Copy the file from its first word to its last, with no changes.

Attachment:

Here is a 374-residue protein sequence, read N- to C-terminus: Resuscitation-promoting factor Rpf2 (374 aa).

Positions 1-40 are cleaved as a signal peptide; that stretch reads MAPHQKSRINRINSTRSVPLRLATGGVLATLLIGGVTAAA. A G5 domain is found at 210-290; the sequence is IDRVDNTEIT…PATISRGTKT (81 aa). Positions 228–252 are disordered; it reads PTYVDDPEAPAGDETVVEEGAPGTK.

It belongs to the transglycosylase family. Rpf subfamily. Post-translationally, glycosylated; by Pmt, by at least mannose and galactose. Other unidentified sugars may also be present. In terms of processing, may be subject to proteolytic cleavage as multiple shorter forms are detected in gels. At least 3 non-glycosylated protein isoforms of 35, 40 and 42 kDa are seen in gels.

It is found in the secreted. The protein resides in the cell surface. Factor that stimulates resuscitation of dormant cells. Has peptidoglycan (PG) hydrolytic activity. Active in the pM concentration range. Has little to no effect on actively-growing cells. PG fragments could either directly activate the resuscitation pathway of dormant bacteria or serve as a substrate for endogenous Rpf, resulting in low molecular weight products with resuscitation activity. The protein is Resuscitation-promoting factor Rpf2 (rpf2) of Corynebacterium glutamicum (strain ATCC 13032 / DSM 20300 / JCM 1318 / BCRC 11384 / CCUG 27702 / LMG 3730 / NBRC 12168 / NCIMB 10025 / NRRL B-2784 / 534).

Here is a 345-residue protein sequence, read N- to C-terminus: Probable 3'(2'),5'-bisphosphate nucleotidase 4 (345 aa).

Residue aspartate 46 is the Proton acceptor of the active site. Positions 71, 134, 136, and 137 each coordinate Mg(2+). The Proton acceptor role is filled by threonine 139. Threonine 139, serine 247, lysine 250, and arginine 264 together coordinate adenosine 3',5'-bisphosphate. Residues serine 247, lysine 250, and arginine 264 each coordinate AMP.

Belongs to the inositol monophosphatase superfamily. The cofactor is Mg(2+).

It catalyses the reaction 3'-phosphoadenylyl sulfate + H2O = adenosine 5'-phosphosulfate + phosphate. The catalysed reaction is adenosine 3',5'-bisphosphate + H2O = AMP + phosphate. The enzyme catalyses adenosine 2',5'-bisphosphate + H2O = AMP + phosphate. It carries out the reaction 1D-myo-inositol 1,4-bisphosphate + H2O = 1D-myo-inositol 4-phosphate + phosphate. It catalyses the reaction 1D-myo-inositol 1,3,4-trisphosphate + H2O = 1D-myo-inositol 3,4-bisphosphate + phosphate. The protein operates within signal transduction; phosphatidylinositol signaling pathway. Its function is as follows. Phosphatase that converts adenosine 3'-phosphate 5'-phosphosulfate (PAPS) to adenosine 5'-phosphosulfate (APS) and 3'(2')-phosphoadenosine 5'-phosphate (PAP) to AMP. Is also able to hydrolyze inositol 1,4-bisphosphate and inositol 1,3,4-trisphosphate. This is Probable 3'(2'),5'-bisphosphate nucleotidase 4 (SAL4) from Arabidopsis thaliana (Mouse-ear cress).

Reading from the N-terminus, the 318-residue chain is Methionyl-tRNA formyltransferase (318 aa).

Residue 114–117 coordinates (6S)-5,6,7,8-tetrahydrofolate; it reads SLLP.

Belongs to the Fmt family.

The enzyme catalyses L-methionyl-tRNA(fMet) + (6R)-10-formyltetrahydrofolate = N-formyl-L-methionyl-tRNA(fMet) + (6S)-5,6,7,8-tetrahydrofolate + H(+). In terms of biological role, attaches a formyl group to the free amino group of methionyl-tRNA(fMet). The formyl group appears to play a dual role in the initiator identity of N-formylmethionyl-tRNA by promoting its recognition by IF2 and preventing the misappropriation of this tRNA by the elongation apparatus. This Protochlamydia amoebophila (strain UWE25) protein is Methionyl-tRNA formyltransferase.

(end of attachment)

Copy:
Here is a 374-residue protein sequence, read N- to C-terminus: Resuscitation-promoting factor Rpf2 (374 aa).

Positions 1-40 are cleaved as a signal peptide; that stretch reads MAPHQKSRINRINSTRSVPLRLATGGVLATLLIGGVTAAA. A G5 domain is found at 210-290; the sequence is IDRVDNTEIT…PATISRGTKT (81 aa). Positions 228–252 are disordered; it reads PTYVDDPEAPAGDETVVEEGAPGTK.

It belongs to the transglycosylase family. Rpf subfamily. Post-translationally, glycosylated; by Pmt, by at least mannose and galactose. Other unidentified sugars may also be present. In terms of processing, may be subject to proteolytic cleavage as multiple shorter forms are detected in gels. At least 3 non-glycosylated protein isoforms of 35, 40 and 42 kDa are seen in gels.

It is found in the secreted. The protein resides in the cell surface. Factor that stimulates resuscitation of dormant cells. Has peptidoglycan (PG) hydrolytic activity. Active in the pM concentration range. Has little to no effect on actively-growing cells. PG fragments could either directly activate the resuscitation pathway of dormant bacteria or serve as a substrate for endogenous Rpf, resulting in low molecular weight products with resuscitation activity. The protein is Resuscitation-promoting factor Rpf2 (rpf2) of Corynebacterium glutamicum (strain ATCC 13032 / DSM 20300 / JCM 1318 / BCRC 11384 / CCUG 27702 / LMG 3730 / NBRC 12168 / NCIMB 10025 / NRRL B-2784 / 534).

Here is a 345-residue protein sequence, read N- to C-terminus: Probable 3'(2'),5'-bisphosphate nucleotidase 4 (345 aa).

Residue aspartate 46 is the Proton acceptor of the active site. Positions 71, 134, 136, and 137 each coordinate Mg(2+). The Proton acceptor role is filled by threonine 139. Threonine 139, serine 247, lysine 250, and arginine 264 together coordinate adenosine 3',5'-bisphosphate. Residues serine 247, lysine 250, and arginine 264 each coordinate AMP.

Belongs to the inositol monophosphatase superfamily. The cofactor is Mg(2+).

It catalyses the reaction 3'-phosphoadenylyl sulfate + H2O = adenosine 5'-phosphosulfate + phosphate. The catalysed reaction is adenosine 3',5'-bisphosphate + H2O = AMP + phosphate. The enzyme catalyses adenosine 2',5'-bisphosphate + H2O = AMP + phosphate. It carries out the reaction 1D-myo-inositol 1,4-bisphosphate + H2O = 1D-myo-inositol 4-phosphate + phosphate. It catalyses the reaction 1D-myo-inositol 1,3,4-trisphosphate + H2O = 1D-myo-inositol 3,4-bisphosphate + phosphate. The protein operates within signal transduction; phosphatidylinositol signaling pathway. Its function is as follows. Phosphatase that converts adenosine 3'-phosphate 5'-phosphosulfate (PAPS) to adenosine 5'-phosphosulfate (APS) and 3'(2')-phosphoadenosine 5'-phosphate (PAP) to AMP. Is also able to hydrolyze inositol 1,4-bisphosphate and inositol 1,3,4-trisphosphate. This is Probable 3'(2'),5'-bisphosphate nucleotidase 4 (SAL4) from Arabidopsis thaliana (Mouse-ear cress).

Reading from the N-terminus, the 318-residue chain is Methionyl-tRNA formyltransferase (318 aa).

Residue 114–117 coordinates (6S)-5,6,7,8-tetrahydrofolate; it reads SLLP.

Belongs to the Fmt family.

The enzyme catalyses L-methionyl-tRNA(fMet) + (6R)-10-formyltetrahydrofolate = N-formyl-L-methionyl-tRNA(fMet) + (6S)-5,6,7,8-tetrahydrofolate + H(+). In terms of biological role, attaches a formyl group to the free amino group of methionyl-tRNA(fMet). The formyl group appears to play a dual role in the initiator identity of N-formylmethionyl-tRNA by promoting its recognition by IF2 and preventing the misappropriation of this tRNA by the elongation apparatus. This Protochlamydia amoebophila (strain UWE25) protein is Methionyl-tRNA formyltransferase.